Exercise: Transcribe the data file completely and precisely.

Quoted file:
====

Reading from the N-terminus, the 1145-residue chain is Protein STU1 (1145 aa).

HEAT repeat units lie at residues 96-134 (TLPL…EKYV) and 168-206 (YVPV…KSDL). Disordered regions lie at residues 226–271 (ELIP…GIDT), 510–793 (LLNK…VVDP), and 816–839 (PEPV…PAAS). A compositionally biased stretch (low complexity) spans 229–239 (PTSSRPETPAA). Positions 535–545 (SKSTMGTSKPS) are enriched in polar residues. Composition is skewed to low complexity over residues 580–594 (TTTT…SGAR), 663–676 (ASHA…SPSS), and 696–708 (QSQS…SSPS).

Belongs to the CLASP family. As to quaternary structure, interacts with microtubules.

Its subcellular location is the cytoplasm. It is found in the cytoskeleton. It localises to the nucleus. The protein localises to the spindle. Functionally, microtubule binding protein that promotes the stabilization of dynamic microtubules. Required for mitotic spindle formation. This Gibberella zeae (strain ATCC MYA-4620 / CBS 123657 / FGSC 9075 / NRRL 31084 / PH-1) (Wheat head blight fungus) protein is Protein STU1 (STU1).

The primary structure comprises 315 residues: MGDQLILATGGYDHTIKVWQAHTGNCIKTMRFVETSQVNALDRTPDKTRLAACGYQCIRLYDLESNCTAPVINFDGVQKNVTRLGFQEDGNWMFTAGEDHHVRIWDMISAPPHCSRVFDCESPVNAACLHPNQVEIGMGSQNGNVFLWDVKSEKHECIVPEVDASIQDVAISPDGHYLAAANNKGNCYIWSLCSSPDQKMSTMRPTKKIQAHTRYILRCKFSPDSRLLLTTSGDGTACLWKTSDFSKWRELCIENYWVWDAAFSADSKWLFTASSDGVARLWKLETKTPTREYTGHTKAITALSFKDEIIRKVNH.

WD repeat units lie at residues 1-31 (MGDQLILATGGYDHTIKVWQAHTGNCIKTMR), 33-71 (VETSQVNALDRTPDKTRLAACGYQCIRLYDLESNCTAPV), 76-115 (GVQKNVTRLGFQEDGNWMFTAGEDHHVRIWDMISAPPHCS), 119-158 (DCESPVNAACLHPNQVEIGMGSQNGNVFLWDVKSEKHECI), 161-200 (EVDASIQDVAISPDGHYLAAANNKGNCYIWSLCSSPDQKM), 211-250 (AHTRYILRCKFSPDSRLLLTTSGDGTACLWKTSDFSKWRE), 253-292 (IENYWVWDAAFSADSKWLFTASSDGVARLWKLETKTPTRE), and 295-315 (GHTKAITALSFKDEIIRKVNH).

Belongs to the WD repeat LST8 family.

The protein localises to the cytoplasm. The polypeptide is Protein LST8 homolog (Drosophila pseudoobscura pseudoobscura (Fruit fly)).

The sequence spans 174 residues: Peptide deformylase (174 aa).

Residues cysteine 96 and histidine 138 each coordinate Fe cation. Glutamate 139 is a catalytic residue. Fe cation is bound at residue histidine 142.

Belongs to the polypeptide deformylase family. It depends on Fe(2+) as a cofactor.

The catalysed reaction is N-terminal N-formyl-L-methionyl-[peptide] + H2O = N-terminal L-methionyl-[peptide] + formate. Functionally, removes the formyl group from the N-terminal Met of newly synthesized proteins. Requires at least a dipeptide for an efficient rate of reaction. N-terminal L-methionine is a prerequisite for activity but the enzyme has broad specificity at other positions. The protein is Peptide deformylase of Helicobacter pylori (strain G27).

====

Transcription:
Reading from the N-terminus, the 1145-residue chain is Protein STU1 (1145 aa).

HEAT repeat units lie at residues 96-134 (TLPL…EKYV) and 168-206 (YVPV…KSDL). Disordered regions lie at residues 226–271 (ELIP…GIDT), 510–793 (LLNK…VVDP), and 816–839 (PEPV…PAAS). A compositionally biased stretch (low complexity) spans 229–239 (PTSSRPETPAA). Positions 535–545 (SKSTMGTSKPS) are enriched in polar residues. Composition is skewed to low complexity over residues 580–594 (TTTT…SGAR), 663–676 (ASHA…SPSS), and 696–708 (QSQS…SSPS).

Belongs to the CLASP family. As to quaternary structure, interacts with microtubules.

Its subcellular location is the cytoplasm. It is found in the cytoskeleton. It localises to the nucleus. The protein localises to the spindle. Functionally, microtubule binding protein that promotes the stabilization of dynamic microtubules. Required for mitotic spindle formation. This Gibberella zeae (strain ATCC MYA-4620 / CBS 123657 / FGSC 9075 / NRRL 31084 / PH-1) (Wheat head blight fungus) protein is Protein STU1 (STU1).

The primary structure comprises 315 residues: MGDQLILATGGYDHTIKVWQAHTGNCIKTMRFVETSQVNALDRTPDKTRLAACGYQCIRLYDLESNCTAPVINFDGVQKNVTRLGFQEDGNWMFTAGEDHHVRIWDMISAPPHCSRVFDCESPVNAACLHPNQVEIGMGSQNGNVFLWDVKSEKHECIVPEVDASIQDVAISPDGHYLAAANNKGNCYIWSLCSSPDQKMSTMRPTKKIQAHTRYILRCKFSPDSRLLLTTSGDGTACLWKTSDFSKWRELCIENYWVWDAAFSADSKWLFTASSDGVARLWKLETKTPTREYTGHTKAITALSFKDEIIRKVNH.

WD repeat units lie at residues 1-31 (MGDQLILATGGYDHTIKVWQAHTGNCIKTMR), 33-71 (VETSQVNALDRTPDKTRLAACGYQCIRLYDLESNCTAPV), 76-115 (GVQKNVTRLGFQEDGNWMFTAGEDHHVRIWDMISAPPHCS), 119-158 (DCESPVNAACLHPNQVEIGMGSQNGNVFLWDVKSEKHECI), 161-200 (EVDASIQDVAISPDGHYLAAANNKGNCYIWSLCSSPDQKM), 211-250 (AHTRYILRCKFSPDSRLLLTTSGDGTACLWKTSDFSKWRE), 253-292 (IENYWVWDAAFSADSKWLFTASSDGVARLWKLETKTPTRE), and 295-315 (GHTKAITALSFKDEIIRKVNH).

Belongs to the WD repeat LST8 family.

The protein localises to the cytoplasm. The polypeptide is Protein LST8 homolog (Drosophila pseudoobscura pseudoobscura (Fruit fly)).

The sequence spans 174 residues: Peptide deformylase (174 aa).

Residues cysteine 96 and histidine 138 each coordinate Fe cation. Glutamate 139 is a catalytic residue. Fe cation is bound at residue histidine 142.

Belongs to the polypeptide deformylase family. It depends on Fe(2+) as a cofactor.

The catalysed reaction is N-terminal N-formyl-L-methionyl-[peptide] + H2O = N-terminal L-methionyl-[peptide] + formate. Functionally, removes the formyl group from the N-terminal Met of newly synthesized proteins. Requires at least a dipeptide for an efficient rate of reaction. N-terminal L-methionine is a prerequisite for activity but the enzyme has broad specificity at other positions. The protein is Peptide deformylase of Helicobacter pylori (strain G27).